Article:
Washington Law Review


Kiel Willmore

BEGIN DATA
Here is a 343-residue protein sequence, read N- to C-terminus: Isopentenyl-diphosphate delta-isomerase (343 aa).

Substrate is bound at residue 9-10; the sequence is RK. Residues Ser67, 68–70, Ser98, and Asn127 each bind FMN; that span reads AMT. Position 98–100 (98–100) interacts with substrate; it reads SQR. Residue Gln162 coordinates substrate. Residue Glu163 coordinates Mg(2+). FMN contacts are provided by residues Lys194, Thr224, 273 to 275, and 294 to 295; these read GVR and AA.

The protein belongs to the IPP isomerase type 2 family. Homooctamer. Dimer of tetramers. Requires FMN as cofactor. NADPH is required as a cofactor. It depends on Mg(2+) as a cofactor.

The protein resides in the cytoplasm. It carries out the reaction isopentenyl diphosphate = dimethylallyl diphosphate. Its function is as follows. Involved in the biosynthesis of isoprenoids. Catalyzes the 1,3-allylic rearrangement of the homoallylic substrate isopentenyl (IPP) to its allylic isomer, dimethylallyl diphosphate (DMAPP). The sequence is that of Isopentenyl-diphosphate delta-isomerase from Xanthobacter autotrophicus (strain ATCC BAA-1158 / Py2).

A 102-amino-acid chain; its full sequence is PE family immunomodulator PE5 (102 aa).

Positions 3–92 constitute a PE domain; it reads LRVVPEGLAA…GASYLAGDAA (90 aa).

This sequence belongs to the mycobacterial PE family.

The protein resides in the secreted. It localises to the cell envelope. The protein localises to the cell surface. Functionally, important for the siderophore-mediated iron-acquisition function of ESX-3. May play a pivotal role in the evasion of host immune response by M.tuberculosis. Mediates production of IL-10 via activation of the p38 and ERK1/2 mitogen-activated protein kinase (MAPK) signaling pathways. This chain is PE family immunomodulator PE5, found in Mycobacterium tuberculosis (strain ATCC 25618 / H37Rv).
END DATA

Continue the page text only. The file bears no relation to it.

Among the devastating effects of the worldwide child pornography epidemic is a concerning legal dilemma. Until recently, courts have frequently held that a defendant charged with child pornography offenses has a nearly unrestricted right to receive and view copies of the pornographic evidence as part of discovery of the state’s evidence. The duplication, dissemination, and viewing of child pornography is not only a violation of federal law, but is also a further violation of the child victims’ privacy and renewal of their abuse. The Washington State Legislature recently enacted Substitute House Bill 2177 (“H.B. 2177”), which amends the legislative findings on the child pornography epidemic, and places certain limits on the discovery of child pornography evidence. These limitations are found in the new statute RCW 9.68A.170. Washington’s law is modeled closely on the Adam Walsh Child Protection and Safety Act of 2006, which has withstood numerous federal constitutional challenges. This Comment argues that the Washington State Supreme Court should uphold RCW 9.68A.170 as constitutional, and overrule its earlier decisions in State v. Boyd and State v. Grenning, which created a per se rule requiring the State to provide child pornography evidence to criminal defendants.

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